Until now, we’ve been on a wild goose chase of a film, full of absurd turns, several high-octane dance numbers, multiple digs at Mattel, and some almost Simpsons-like sight gags. But once Barbie and Gloria get back to Barbie Land, the joking mostly stops: They are there to help their fellow women emancipate themselves from the Ken world order. The pep talk they give, about the impossibility of being a woman, waffles from occasionally moving to meme-format observations on par with holding a “Male Tears” mug. Despite this rather trite strategy, the Stereotypical Barbie and Gloria succeed: A feel-good montage of empowerment monologues cures the Barbies’ brainwashing, and they band together to reclaim their queendom. The Barbies let the Kens drone on about The Godfather and play guitar for hours on end, only to neg them into feeling envious of other Kens, who start fighting among themselves, and get so distracted that they miss the vote on the new Constitution. The Barbies have restored their feminist ancien régime by playing to the Kens’ vulnerabilities. They make some modest changes to accommodate Ken rights and then return to an age of pink feminist utopianism.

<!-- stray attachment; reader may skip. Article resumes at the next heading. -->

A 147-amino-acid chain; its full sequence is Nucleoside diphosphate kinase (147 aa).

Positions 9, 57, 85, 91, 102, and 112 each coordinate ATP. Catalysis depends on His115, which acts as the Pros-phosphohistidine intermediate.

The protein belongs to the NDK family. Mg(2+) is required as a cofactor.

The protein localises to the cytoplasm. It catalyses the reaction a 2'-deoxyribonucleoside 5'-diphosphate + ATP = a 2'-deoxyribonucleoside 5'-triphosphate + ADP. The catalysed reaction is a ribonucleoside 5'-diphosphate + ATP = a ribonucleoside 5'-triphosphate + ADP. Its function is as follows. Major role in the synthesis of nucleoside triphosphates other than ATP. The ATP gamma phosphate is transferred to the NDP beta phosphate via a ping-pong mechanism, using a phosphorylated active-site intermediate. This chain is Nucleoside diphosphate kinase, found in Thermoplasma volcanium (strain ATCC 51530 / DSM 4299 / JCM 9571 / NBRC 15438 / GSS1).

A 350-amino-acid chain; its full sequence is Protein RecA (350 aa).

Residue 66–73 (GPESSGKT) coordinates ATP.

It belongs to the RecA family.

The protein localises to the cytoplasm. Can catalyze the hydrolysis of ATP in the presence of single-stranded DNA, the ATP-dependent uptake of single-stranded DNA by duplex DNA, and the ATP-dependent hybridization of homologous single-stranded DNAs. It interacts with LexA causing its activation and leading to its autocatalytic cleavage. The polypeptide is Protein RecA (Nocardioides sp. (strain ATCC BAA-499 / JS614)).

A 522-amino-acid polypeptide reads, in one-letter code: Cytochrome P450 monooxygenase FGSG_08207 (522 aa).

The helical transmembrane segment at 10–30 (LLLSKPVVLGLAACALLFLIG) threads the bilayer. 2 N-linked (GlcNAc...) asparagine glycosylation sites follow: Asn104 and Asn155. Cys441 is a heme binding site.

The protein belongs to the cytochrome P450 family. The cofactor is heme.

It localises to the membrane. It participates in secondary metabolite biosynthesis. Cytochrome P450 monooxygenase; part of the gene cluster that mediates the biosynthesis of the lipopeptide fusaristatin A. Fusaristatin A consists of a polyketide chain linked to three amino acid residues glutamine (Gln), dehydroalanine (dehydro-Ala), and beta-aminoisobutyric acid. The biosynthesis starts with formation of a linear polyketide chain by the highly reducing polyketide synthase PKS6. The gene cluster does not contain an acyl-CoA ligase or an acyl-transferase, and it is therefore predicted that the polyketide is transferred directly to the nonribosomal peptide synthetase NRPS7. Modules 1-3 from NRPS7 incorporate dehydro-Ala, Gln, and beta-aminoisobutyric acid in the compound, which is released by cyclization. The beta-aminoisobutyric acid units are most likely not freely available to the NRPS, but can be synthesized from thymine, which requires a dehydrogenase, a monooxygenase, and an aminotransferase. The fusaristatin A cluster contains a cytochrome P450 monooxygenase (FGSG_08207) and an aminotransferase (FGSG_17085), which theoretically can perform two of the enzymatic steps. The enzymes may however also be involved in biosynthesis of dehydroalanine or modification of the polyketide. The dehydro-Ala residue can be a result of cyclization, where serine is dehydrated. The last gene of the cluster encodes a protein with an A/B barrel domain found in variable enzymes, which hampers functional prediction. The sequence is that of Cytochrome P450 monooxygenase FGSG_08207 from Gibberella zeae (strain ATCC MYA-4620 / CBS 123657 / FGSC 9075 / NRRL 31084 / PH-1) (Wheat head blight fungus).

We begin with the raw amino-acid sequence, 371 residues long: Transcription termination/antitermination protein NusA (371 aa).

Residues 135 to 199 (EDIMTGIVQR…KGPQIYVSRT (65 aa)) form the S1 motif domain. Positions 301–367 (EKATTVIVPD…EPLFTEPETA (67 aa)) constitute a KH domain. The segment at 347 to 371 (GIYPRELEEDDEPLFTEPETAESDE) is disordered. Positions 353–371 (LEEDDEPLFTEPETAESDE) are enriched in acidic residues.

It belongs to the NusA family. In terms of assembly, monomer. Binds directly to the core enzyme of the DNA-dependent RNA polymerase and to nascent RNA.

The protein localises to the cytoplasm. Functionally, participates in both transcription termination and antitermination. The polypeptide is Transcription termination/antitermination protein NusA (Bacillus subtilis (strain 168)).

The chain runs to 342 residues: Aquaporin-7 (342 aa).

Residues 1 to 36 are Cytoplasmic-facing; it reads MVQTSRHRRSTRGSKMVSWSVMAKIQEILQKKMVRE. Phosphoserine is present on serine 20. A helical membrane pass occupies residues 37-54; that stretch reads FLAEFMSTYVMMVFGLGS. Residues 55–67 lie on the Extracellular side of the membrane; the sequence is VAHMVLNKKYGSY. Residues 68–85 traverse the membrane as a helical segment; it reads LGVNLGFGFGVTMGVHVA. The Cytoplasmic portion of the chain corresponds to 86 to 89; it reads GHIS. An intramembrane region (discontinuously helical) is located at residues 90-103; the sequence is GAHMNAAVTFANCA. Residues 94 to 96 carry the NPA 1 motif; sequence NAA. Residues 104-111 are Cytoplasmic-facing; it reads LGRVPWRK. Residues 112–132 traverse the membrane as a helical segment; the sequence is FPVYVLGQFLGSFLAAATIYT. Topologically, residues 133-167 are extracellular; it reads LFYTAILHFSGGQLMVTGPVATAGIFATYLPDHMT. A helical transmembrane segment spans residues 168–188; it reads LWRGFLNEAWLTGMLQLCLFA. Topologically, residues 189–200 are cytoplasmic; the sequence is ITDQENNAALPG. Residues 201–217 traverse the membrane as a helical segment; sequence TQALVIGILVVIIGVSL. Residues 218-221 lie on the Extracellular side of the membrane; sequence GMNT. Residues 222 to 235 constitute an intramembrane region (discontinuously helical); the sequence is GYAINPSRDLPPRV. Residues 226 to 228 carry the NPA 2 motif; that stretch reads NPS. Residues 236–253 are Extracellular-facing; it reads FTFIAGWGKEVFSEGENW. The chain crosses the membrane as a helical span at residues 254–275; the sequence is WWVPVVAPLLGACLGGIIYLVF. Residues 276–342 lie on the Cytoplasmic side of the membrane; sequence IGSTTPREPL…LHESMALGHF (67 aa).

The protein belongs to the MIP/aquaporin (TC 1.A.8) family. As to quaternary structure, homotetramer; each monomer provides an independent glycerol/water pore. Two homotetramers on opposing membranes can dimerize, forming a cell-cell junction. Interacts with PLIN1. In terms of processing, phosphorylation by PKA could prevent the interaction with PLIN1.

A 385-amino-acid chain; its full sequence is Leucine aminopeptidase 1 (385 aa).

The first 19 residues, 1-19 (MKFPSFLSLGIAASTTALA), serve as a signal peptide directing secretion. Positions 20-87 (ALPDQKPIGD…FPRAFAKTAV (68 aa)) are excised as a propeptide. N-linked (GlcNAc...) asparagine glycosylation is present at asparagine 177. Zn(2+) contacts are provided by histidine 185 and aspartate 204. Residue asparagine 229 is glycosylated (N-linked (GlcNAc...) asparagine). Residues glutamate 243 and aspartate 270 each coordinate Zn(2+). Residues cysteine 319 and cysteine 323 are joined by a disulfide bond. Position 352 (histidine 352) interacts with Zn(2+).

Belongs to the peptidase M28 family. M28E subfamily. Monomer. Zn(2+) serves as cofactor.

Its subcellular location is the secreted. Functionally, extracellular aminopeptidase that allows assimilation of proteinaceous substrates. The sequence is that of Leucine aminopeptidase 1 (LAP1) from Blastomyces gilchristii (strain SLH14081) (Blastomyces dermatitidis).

If this all sounds a bit unbearable, that is because, well, it often is. But Gerwig’s sense of humor can often drive the movie forward even in its most exhausting moments. The film is funny—and often intentionally so. Barbie Land operates under an often hilariously plastic logic: Her home is open-air, like a bisected dollhouse; its rooms are tight, as the toy versions are 23 percent smaller than human scale. Closets resemble display boxes. Ken’s abs are constantly flexed. No one uses stairs; they float instead from floor to floor like a child has picked them up. Barbie can walk on water for the same reason Ken crashes into waves when he tries to surf—Barbie Land is liquidless. The cups are empty and the shoreline is ocean-less.